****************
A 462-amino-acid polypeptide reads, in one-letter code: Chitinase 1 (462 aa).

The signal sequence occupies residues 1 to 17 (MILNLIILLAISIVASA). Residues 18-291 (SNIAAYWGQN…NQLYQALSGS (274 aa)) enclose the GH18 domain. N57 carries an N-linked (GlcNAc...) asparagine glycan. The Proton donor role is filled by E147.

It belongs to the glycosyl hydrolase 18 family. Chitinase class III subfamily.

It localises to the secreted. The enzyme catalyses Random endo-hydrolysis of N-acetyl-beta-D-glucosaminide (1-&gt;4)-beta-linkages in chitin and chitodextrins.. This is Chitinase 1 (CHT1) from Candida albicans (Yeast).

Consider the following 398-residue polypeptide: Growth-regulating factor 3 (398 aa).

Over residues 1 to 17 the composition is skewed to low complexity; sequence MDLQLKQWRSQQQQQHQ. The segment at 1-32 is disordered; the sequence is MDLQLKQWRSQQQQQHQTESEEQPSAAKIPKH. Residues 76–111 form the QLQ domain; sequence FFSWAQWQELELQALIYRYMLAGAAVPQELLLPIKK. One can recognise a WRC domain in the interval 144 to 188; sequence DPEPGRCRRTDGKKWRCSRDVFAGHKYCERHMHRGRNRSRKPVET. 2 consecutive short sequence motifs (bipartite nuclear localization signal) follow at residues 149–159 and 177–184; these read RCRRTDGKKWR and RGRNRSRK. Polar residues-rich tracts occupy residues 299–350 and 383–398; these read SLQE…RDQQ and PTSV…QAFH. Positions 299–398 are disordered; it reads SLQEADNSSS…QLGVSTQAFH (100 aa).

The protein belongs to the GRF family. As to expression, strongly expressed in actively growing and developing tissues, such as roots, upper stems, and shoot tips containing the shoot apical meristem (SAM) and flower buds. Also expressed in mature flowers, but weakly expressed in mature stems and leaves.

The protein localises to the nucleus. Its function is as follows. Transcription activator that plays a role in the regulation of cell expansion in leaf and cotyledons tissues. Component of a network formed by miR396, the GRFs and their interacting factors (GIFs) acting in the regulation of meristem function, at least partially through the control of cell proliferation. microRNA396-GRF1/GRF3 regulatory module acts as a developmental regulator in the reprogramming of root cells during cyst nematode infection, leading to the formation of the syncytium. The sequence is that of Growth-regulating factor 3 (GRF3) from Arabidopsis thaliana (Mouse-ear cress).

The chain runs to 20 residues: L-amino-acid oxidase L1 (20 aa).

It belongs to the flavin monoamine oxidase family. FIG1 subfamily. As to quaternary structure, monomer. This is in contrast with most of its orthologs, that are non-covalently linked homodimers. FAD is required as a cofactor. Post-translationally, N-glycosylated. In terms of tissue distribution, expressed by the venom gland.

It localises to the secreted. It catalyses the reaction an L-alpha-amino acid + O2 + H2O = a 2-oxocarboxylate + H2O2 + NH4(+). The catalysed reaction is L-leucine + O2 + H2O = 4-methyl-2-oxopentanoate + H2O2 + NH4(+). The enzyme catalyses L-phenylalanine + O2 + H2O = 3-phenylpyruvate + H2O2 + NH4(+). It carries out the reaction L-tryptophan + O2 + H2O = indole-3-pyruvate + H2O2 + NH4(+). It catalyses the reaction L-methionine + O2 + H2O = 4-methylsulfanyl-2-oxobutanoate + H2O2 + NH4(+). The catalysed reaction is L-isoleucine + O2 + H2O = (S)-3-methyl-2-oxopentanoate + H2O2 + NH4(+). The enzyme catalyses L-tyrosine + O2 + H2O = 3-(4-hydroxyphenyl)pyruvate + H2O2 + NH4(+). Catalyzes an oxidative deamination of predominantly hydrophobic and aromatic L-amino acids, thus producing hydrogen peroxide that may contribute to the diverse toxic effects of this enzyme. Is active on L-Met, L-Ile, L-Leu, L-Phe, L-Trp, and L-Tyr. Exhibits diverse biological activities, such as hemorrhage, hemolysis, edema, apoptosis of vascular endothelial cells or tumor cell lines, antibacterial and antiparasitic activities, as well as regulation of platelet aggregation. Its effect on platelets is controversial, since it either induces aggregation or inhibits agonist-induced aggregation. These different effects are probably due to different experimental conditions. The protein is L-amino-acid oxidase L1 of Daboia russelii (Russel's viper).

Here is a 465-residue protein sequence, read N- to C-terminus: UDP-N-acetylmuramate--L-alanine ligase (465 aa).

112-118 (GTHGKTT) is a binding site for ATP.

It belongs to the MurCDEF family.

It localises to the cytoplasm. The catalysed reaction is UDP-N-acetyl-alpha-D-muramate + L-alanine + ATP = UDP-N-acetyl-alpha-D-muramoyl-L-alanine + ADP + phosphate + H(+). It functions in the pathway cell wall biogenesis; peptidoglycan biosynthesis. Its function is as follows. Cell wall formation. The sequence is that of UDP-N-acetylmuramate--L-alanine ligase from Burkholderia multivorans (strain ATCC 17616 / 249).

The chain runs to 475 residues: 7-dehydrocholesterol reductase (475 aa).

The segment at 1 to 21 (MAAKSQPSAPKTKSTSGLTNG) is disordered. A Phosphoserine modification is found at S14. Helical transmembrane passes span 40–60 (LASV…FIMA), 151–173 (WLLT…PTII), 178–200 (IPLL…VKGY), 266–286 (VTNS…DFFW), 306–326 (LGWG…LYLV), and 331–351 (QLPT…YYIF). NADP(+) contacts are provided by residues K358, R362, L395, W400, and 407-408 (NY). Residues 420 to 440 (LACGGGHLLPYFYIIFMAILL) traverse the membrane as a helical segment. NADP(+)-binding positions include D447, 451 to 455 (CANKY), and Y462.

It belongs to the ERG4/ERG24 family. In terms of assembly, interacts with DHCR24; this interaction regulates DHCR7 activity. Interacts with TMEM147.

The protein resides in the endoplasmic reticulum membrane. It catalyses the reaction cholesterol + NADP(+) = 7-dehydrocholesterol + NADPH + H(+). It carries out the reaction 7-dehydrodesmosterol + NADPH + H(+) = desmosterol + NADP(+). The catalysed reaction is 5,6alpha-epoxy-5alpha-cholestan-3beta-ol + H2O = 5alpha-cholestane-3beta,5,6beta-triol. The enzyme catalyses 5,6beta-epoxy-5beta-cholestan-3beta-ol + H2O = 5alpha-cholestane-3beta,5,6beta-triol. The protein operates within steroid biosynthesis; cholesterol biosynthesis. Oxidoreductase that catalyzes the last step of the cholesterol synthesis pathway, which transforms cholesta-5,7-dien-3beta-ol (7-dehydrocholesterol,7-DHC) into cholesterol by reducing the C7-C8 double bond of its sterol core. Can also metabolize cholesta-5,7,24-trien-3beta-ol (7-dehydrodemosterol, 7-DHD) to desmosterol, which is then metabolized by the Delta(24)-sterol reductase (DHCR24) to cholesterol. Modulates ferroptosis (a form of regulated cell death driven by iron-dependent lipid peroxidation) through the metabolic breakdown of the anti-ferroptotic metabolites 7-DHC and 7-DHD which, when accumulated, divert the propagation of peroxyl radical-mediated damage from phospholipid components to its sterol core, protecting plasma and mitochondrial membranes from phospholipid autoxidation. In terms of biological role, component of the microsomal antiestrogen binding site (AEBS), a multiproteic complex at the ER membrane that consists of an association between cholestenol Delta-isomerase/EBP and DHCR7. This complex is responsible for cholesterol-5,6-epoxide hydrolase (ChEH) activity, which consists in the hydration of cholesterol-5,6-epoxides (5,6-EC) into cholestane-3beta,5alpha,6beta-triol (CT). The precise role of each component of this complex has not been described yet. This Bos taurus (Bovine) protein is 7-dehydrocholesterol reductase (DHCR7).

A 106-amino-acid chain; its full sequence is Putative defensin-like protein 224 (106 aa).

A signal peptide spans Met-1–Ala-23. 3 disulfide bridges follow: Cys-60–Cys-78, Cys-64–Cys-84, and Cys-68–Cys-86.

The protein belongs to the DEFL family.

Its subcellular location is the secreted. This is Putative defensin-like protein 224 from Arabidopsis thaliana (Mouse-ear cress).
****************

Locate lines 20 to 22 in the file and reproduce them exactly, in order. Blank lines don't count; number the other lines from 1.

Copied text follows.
A 106-amino-acid chain; its full sequence is Putative defensin-like protein 224 (106 aa).

A signal peptide spans Met-1–Ala-23. 3 disulfide bridges follow: Cys-60–Cys-78, Cys-64–Cys-84, and Cys-68–Cys-86.

The protein belongs to the DEFL family.